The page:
Topics

Jump shots


 

Hi GC Players,

There has been a bit of confusion/uncertainty about lawn damage after a
jump shot, the ruling being that if the damage is caused by the mallet
then it is a fault, but if by the ball then it is not.

I have just come across a couple of You Tube videos demonstrate this
pretty well:

* In the first video (about 5 minutes) Reg Bamford plays a great
double bounce jump shot:
http://www.youtube.com/watch?v=-ddpY7dSML0&;feature=related this shot
was faulted due to lawn damage.
* The second video (4:12 mins) at:
http://www.youtube.com/watch?v=AKPzHsAHLjk&;feature=related tries
to recreate the lawn damage and shows that the damage was probably
caused by the ball rather than the mallet.

If I was refereeing I would have been so impressed with the shot that I
probably would have let it pass even if the damage had been caused by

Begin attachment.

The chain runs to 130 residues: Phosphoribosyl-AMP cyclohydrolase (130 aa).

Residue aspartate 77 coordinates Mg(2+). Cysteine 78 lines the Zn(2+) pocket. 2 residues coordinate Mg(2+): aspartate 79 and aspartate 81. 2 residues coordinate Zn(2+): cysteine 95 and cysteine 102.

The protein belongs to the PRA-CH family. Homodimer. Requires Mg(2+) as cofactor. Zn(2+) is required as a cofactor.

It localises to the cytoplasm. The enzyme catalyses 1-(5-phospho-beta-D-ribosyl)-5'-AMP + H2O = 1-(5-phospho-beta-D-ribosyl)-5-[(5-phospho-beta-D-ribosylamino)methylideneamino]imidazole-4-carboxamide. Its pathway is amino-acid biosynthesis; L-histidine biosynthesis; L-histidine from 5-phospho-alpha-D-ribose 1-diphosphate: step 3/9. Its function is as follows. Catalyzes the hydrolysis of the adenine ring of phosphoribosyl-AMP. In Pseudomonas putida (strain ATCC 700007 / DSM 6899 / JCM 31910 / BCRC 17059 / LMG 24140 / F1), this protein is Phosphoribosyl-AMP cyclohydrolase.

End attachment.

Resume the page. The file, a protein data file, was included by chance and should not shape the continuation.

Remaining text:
the mallet:-)

Cheers
Roger Evans
Jamberoo CC


 

On Sun, Nov 18, 2012 at 7:20 AM, Roger Evans <rfkevans@gmail.com> wrote:

* In the first video (about 5 minutes) Reg Bamford plays a great
double bounce jump shot:
http://www.youtube.com/watch?v=-ddpY7dSML0&;feature=related this shot
was faulted due to lawn damage.
To avoid any confusion. The shot was faulted but the vast majority, if not
everyone, who viewed this footage believed the referee got it wrong and
should have declared a fair shot.


Jan Sage
 

Hi Roger,

This shot was faulted because the damage appeared to be caused by the mallet. Later investigation and study of the shot from mobile phone videos proved the damage was by the ball on very soft, wet ground.

An additional Official Ruling was issued in March 2012 following extensive discussion and argument, particularly on the Nottingham site.

The Ruling was distributed to all Australian croquet clubs - hopefully to all referees and GC players. Below is a collection of comments and explanations from various conversations following the issuing of the new ruling.

March 25th 2012



The WCF GC Rules Committee has asked me to issue the following new ruling immediately, regarding Rule 12 (non-striking faults):